Of the 4,719 OHCA patients enrolled in the KoCARC registry during the study period, we excluded patients aged less than 18 years and who transferred from other hospitals. A total of 1,442 patients achieved sustained ROSC. Figure 1 shows the enrolment, exclusion criteria, and clinical outcome data for OHCA patients in this study. We excluded 4,195 patients from the analysis according to the predetermined criteria (Fig. 1). Finally, 524 patients were included in the study. We analyzed eligible patients according to neurologic outcomes and survival to discharge. Of the 524 patients, 156 (29.8%) survived to discharge, and 95 (18.1%) achieved good neurologic outcomes. Significant differences were found in LARs immediately after ED admission or ROSC between the two patient groups with respect to neurologic outcomes and survival to discharge (Table 1). The multivariate logistic model demonstrated that the LAR was also an independent prognostic indicator of neurological outcomes and survival to discharge. An increased LAR immediately after ED admission or ROSC was also significantly associated with reduced favorable neurologic outcomes (OR 0.787; 95% CI, 0.630–0.983; P = 0.035) and survival at discharge (OR 0.744; 95% CI, 0.638–0.867; P < 0.001) (Table 2 and Supplement 2, Supplemental Digital Content, The areas under the curve (AUC) for predicting neurologic outcome and survival to discharge using the LAR were 0.824 (P < 0.001) and 0.781 (P < 0.001), respectively. The optimal cutoff values for the LAR using Youden's index were 2.82 (sensitivity, 76.8 [68.4–85.3]; specificity, 78.6 [74.7–82.4]) and 3.62 (sensitivity, 80.1 [73.9–86.4]; specificity, 64.4 [59.5–69.3]) to predict favorable neurologic outcome and survival at discharge, respectively. An LAR value of more than the optimal cutoff could significantly predict decreased favorable neurologic outcome (OR 0.082, 95.0% CI, 0.048–0.140; P < 0.001) and survival to discharge (OR 0.137, 95.0% CI, 0.088–0.214; P < 0.001). Comparisons of the ROC curves showed that the area under the ROC for the LAR was significantly superior to that of lactate (Fig. 2). IDI and NRI indices are indicators used to verify the improvement in reclassification in a nested model, thus demonstrating how the predictive power is improved when the LAR is added to traditional risk factors of OHCA. The addition of the LAR yielded a significantly positive IDI for LAR values in predicting neurologic outcomes. Furthermore, the addition of the LAR resulted in significantly positive IDI and NRI for LAR values in predicting survival to discharge (Table 3). We compared the predictive power of LAR with several meaningful variables that do not require laboratory effort for survival and good neurologic outcome using the Delong method (Supplement 3 and 4, Supplemental Digital Content, In the survival discharge prediction, LAR showed better predictive power than witnessed arrest, type of first monitored rhythm, and length of basic life support. It also showed no inferior predictive power compared with the length of advanced cardiac life support. We constructed nomograms based on the multivariate logistic model (Fig. 3). The probability of favorable neurologic outcomes or survival discharge for each OHCA patient was calculated using predetermined nomograms. In the internal validation with the training set, the model for predicting favorable neurologic outcomes had an AUC of 0.927 (95% CI, 0.897–0.956, P < 0.001) and a P value for Hosmer and Lemeshow goodness-of-fit test of 0.533. The prediction of survival discharge had an AUC of 0.872 (95% CI, 0.840–0.905, P < 0.001) and a P value for Hosmer and Lemeshow goodness-of-fit test of 0.808. In Hosmer and Lemeshow goodness-of-fit test, a P >0.05 indicates that the model was suitable (14, 15). In the external validation, the discrimination was good neurologic outcome with an AUC of 0.866 (95% CI, 0.810–0.921, P < 0.001) and survival discharge with an AUC of 0.781 (95% CI, 0.720–0.841, P < 0.001) (Fig. 3). We also constructed a calibration plot of each nomogram; it showed close approximation between the observed and predicted probabilities (Fig. 4). In an example of the application of the nomogram, we demonstrated a patient who had received resuscitation (Fig. 3). The quantified results of this nomogram can provide an overview and insight to physicians and the public of the prognosis of OHCA patients.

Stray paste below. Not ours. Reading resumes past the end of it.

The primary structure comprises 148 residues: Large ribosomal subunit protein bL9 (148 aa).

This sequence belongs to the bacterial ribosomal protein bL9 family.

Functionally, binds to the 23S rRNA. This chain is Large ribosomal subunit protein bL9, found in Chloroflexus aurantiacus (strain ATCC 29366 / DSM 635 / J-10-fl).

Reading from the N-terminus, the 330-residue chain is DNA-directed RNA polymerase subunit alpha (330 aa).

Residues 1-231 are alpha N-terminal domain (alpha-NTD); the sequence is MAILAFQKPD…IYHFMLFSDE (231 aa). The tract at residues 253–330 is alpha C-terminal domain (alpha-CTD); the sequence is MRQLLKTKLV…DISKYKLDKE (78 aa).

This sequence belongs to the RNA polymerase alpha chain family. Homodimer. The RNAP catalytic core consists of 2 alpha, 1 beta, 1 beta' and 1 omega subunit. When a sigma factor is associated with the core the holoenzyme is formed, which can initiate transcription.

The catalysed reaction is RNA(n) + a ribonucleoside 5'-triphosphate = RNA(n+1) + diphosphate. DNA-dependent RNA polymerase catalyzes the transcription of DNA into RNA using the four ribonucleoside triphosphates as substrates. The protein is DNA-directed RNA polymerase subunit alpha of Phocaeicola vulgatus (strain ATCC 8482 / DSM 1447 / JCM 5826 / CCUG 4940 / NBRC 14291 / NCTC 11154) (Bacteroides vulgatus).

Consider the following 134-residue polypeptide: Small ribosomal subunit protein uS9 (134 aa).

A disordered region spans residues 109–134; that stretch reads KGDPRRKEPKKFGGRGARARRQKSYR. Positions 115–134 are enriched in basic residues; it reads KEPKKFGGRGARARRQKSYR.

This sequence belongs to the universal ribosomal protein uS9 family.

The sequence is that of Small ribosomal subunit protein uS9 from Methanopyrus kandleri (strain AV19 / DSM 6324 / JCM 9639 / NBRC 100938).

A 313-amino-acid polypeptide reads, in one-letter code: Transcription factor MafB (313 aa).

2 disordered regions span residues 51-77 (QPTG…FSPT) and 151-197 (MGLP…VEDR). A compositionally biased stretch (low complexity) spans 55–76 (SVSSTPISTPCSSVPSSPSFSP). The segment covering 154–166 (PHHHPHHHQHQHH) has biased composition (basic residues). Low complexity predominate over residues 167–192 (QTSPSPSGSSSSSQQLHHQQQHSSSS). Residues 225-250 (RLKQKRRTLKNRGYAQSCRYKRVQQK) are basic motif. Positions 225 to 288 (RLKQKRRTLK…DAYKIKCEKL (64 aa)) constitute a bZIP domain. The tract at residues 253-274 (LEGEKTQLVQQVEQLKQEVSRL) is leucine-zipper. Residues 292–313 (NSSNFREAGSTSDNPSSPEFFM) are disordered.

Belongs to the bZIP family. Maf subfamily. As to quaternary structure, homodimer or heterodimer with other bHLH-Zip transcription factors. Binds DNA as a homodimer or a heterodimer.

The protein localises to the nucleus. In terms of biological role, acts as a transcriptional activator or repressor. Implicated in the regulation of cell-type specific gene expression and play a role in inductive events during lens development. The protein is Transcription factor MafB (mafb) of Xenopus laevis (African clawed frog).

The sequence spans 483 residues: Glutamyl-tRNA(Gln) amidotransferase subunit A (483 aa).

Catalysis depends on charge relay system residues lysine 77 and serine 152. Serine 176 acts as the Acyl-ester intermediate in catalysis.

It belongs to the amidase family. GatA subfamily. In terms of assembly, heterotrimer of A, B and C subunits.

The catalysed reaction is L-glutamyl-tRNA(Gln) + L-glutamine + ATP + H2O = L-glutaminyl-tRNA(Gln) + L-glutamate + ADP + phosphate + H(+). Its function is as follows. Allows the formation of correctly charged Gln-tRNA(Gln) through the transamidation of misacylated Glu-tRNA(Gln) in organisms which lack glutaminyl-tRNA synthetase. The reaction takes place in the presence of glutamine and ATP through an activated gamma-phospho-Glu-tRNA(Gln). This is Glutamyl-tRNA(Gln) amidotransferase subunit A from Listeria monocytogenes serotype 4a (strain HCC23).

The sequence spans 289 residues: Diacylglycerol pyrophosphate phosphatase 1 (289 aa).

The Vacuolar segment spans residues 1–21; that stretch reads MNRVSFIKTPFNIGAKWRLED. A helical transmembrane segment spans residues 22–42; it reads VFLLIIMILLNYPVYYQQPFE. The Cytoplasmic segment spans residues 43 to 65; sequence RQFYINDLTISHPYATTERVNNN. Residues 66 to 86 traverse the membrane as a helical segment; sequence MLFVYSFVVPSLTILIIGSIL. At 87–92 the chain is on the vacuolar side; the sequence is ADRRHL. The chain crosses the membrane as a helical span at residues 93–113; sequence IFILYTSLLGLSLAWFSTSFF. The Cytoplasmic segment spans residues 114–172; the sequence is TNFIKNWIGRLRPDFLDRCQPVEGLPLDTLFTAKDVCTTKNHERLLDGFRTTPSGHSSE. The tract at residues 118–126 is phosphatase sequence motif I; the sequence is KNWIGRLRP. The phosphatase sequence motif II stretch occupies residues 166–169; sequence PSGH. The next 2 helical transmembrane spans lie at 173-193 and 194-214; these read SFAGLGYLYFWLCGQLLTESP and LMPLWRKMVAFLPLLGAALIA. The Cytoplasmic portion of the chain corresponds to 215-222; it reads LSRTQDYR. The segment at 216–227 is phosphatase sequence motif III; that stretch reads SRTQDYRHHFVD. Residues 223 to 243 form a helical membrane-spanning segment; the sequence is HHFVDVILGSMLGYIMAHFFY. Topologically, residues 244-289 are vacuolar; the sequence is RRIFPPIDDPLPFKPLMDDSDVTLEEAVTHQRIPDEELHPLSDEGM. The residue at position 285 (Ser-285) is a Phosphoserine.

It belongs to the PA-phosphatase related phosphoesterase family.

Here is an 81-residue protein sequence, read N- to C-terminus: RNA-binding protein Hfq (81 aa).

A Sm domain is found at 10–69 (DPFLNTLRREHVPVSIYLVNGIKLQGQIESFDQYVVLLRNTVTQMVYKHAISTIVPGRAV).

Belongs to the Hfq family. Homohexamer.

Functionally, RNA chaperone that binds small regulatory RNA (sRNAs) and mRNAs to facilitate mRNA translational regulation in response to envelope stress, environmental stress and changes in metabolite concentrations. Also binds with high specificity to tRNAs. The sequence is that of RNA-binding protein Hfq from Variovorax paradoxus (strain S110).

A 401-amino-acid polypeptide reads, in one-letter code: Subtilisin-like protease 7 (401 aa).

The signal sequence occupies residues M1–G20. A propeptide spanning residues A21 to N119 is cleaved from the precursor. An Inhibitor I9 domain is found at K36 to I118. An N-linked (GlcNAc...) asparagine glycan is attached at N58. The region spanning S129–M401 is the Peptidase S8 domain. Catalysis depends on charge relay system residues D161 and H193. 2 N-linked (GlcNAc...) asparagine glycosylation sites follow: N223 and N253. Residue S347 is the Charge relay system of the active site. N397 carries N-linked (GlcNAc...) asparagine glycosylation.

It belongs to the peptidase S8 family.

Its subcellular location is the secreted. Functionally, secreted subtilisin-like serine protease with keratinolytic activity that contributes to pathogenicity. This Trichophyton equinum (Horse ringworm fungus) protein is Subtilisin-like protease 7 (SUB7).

Fig. 1: